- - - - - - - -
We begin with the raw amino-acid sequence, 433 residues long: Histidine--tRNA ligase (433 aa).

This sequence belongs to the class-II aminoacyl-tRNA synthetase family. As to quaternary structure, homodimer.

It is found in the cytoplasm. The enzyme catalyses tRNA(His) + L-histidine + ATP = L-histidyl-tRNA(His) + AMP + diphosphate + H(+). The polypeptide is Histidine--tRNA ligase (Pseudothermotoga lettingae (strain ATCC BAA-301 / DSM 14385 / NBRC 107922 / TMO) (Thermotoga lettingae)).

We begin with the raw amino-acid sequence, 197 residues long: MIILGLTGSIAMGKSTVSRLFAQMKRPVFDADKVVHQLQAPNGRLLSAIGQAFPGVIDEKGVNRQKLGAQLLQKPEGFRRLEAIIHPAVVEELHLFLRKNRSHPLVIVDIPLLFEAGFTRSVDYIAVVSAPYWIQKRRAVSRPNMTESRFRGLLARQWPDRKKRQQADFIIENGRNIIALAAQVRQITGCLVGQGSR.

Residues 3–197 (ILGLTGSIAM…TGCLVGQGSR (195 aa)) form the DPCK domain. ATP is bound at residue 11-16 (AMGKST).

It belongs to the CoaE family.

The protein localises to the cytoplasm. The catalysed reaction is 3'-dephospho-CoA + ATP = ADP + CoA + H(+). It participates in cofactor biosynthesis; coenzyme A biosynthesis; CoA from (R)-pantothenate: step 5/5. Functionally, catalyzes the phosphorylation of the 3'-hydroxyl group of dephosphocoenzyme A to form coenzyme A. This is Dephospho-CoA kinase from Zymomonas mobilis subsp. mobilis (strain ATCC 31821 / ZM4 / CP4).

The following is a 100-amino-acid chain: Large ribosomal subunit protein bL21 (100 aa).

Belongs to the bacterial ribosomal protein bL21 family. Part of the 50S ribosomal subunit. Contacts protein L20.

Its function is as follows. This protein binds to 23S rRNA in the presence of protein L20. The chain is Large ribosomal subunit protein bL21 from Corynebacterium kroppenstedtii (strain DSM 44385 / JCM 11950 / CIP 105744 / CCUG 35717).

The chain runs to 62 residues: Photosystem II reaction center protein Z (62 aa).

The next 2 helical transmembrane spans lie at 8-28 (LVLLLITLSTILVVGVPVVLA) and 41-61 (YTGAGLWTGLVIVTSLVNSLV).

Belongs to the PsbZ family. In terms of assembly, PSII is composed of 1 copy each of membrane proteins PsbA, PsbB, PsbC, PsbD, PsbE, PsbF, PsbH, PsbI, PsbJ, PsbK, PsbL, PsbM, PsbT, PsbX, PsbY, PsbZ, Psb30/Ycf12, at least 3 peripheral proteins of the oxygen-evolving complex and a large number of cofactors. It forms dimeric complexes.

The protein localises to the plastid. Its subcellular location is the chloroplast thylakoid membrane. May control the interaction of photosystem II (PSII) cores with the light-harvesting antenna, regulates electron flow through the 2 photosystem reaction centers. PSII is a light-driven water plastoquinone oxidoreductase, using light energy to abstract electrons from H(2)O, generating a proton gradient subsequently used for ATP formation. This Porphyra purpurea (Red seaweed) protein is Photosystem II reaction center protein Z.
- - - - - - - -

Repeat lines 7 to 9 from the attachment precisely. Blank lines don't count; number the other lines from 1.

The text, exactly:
The protein localises to the cytoplasm. The catalysed reaction is 3'-dephospho-CoA + ATP = ADP + CoA + H(+). It participates in cofactor biosynthesis; coenzyme A biosynthesis; CoA from (R)-pantothenate: step 5/5. Functionally, catalyzes the phosphorylation of the 3'-hydroxyl group of dephosphocoenzyme A to form coenzyme A. This is Dephospho-CoA kinase from Zymomonas mobilis subsp. mobilis (strain ATCC 31821 / ZM4 / CP4).

The following is a 100-amino-acid chain: Large ribosomal subunit protein bL21 (100 aa).

Belongs to the bacterial ribosomal protein bL21 family. Part of the 50S ribosomal subunit. Contacts protein L20.